Higher Education Quick Takes

Quick Takes

March 8, 2009

President Obama is expected today to announce that he is lifting limits, imposed by President George W. Bush, on federal support for stem cell research. The restrictions have been widely condemned by scientists as hindering research, and as symbolic of the Bush administration's imposition of ideological tests on science policy. The move by President Obama has been expected; during his campaign, he promised such a shift. His campaign document on science said: "Despite recent advances pointing to alternatives like adult stem cell and cord blood, embryonic stem cells remain unmatched in their potential for treatment of a wide variety of diseases and health conditions. Barack Obama has been a long-term supporter of increased stem cell research. He introduced legislation while a member of the Illinois Senate that would allow embryonic stem cell research in Illinois. Obama has cosponsored legislation to allow greater federal government funding on a wider array of stem cell lines. Obama believes we need high ethical standards that allow for research on stem cells derived from embryos produced for in vitro fertilization, embryos that would otherwise be needlessly destroyed."

March 8, 2009

The U.S. Education Department on Saturday published additional guidance about how it plans to distribute more than $50 billion in the coming months to help states stem cuts to education programs. While the guidance offers significantly more detail than has been previously available -- noting, for instance, that in applying for money from the State Fiscal Stabilization Fund, states must assure that they will "establish and use pre-K-through-college and career data systems to track progress and foster continuous improvement" -- it still leaves many questions unanswered.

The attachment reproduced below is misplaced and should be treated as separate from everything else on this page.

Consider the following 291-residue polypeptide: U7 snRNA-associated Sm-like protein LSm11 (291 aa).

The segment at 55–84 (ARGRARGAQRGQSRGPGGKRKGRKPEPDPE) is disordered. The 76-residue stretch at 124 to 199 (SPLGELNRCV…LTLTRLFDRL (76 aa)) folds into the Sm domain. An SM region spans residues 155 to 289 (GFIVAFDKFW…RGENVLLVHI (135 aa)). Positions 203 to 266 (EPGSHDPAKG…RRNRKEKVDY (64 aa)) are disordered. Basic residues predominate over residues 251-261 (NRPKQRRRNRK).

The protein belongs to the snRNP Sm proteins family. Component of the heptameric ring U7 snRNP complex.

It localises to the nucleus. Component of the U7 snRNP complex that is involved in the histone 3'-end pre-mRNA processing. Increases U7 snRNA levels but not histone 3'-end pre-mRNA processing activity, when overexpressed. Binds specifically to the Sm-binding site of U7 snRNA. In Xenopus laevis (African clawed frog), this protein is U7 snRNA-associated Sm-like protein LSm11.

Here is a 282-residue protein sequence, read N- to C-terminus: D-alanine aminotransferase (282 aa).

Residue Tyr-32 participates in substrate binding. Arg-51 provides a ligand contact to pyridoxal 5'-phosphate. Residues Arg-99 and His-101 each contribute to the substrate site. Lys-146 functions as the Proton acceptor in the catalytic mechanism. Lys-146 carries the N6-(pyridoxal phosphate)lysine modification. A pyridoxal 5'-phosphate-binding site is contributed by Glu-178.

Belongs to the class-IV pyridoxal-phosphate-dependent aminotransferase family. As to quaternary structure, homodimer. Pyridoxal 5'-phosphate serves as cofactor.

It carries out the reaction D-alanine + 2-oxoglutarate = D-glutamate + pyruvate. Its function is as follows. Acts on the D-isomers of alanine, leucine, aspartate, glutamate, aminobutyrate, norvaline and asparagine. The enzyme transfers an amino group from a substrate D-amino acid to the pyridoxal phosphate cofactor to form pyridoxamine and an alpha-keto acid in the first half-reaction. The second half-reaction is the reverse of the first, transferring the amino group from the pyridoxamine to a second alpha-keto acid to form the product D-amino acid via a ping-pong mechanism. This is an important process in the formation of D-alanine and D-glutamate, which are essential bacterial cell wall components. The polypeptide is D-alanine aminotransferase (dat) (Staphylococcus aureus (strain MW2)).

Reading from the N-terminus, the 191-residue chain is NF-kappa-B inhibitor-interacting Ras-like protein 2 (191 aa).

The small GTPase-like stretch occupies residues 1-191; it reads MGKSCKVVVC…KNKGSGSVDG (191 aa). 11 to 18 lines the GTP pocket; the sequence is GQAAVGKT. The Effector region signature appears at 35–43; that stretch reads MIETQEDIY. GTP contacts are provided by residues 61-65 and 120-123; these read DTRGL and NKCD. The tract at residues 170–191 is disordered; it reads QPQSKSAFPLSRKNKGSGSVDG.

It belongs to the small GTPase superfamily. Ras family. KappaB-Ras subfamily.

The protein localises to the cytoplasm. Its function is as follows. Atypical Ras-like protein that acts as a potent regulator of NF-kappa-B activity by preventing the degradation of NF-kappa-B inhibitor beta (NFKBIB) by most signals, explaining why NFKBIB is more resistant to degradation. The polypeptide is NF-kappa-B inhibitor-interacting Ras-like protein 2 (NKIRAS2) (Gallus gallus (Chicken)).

March 8, 2009

New York Medical College, a free-standing institution with 1,600 students in M.D., public health and other graduate medical sciences programs, has signed a letter of intent to merge with a university, but won't name the likely partner, The Journal News reported. A spokeswoman for Touro College, while not confirming that it had signed a letter of intent, said that officials there were in "serious negotiations" with the medical college. The New York Medical College is affiliated with the Roman Catholic Archdiocese of New York, and Touro has Jewish affiliations.

March 7, 2009

Two Texas A&M University students -- who were brother and sister -- were shot and killed Friday in their off-campus apartment, and a student at nearby Blinn College has been charged with the murders, The Bryan/College Station Eagle reported. Also on Friday, students were scared but there were no injuries when a police officer at the University of Illinois at Chicago accidentally discharged his gun while investigating reports of possible gunfire on campus, the Chicago Tribune reported. Also last week, five men who are not students at Fairleigh Dickinson University were arrested following reports that someone was waving a gun at the New Jersey university, the Associated Press reported. And in South Carolina last week, a student at York Technical College was arrested after a handgun he was carrying went off during class. WCNC News reported that the student originally said that he fell asleep in class and that the gun fired when it fell through a hole in his pocket. But the student -- who faces charges of carrying a pistol unlawfully and carrying a weapon on a campus -- then changed his story and said that he was holding his handgun in his pocket and that he accidentally hit the trigger. The professor in the class reported that, after the incident, the student apologized and left the class.

March 7, 2009